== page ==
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Tobacco Control ‘Experts’ Fight AGAINST A Smoke-Free World

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Kevin Crowley Contributor
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Earlier this month, Philip Morris International pledged a billion dollars to reduce the prevalence smoking and “build a smoke-free world.” It goes without saying that this is an interesting concept: One of the world’s most prominent tobacco companies vowing to put an end to its primary source of revenue. But what makes this more interesting is who is against it, and who is at the helm.

Derek Yach, the former World Health Organization official who was instrumental in developing the WHO’s global tobacco control treaty, is taking the reigns of the Foundation For A Smoke-Free World.

Unsurprisingly, anti-tobacco organizations like Action on Smoking and Health are suspicious of PMI’s intent. They do not want any tobacco company’s money going anywhere other than to organizations like theirs (via various governments). But they can’t say that.

Tobacco control organizations have never voiced any reservations about accepting funding from tobacco taxation to keep their fiscal health afloat with funds derived from the crop. While sleeping with the enemy, they pretend to detest tobacco and are now incapable of nothing less than hypocritical thinking.

As PMI attempts to lower smoking rates, ASH takes the irreconcilable stance that Big Tobacco’s money cannot be used to promote public health, citing the WHO’s treaty that “There is a fundamental and irreconcilable conflict between the tobacco industry’s interests and public health policy interests.” However, in their statement, they didn’t even acknowledge Yach’s involvement, despite the fact that he led the development of that treaty. Instead, they chose to voice their distrust in PMI, stating the goals seemed well-intended, but “to those of us in public health, they sound suspicious.”

The so-called “scream test” is the notion that you can determine how effective something is by how the other side reacts, or how loud they scream.

One of the best examples of the scream test was just released in the British Medical Journal in a blog titled “A ‘Frank Statement’ for the 21st Century?“. In this piece, the authors do not react to PMI’s heartening move with sobriety and optimism. Instead of looking forward to the promise of a smoke-free world, the tobacco control advocates protest by tellingly referencing a very dusty industry document from over half a century ago.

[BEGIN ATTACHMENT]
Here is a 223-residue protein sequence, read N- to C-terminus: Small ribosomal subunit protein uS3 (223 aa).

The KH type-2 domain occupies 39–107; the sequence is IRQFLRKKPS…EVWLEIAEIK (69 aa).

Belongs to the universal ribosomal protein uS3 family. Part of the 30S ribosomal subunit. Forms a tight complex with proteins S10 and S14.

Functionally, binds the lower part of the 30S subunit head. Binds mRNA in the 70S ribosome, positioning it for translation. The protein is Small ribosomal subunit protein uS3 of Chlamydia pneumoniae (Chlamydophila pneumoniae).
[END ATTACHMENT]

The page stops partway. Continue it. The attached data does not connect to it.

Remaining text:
As the Foundation For A Smoke-Free World progresses with what may be some of the best research, untouched and uncontrolled by those in tobacco control who make their livelihood off government-disbursed Big Tobacco money, the “experts” want to live in the past. They’re already screaming the same self-serving things in their blog: They yell that policymakers need to have the “backbones of steel” to work with them to implement “strong tobacco control measures,” “high taxes,” “smoke-free laws” and “media campaigns to denormalize both smoking and tobacco companies”.

Perhaps anyone unfamiliar with how the tobacco control industry makes money might give some weight to this statement/scream test. One might expect the the “experts” to welcome a a billion dollar investment to end smoking. But no smoking would mean no tobacco to control. All in all, the anti-tobacco lobby is threatened by progress. They’re not used to it.

So they’ll keep fighting good faith efforts by PMI and others, fighting to keep control (and a consistent stream of income) rather than admit their “track record” of implementing lackluster policies has been less than desirable for decades. Instead of sleeping with the enemy, they choose to remain the enemy. It suits them.

Anyone who realizes the harm of tobacco (and the relative healthfulness of alternatives like vaping) should welcome Philip Morris’s effort. I, for one, trust PMI and this initiative, especially with Yach at the wheel. Who would you trust more with a billion dollars: a respected administrator or a hysterical cottage industry screaming at the trough of tobacco control?

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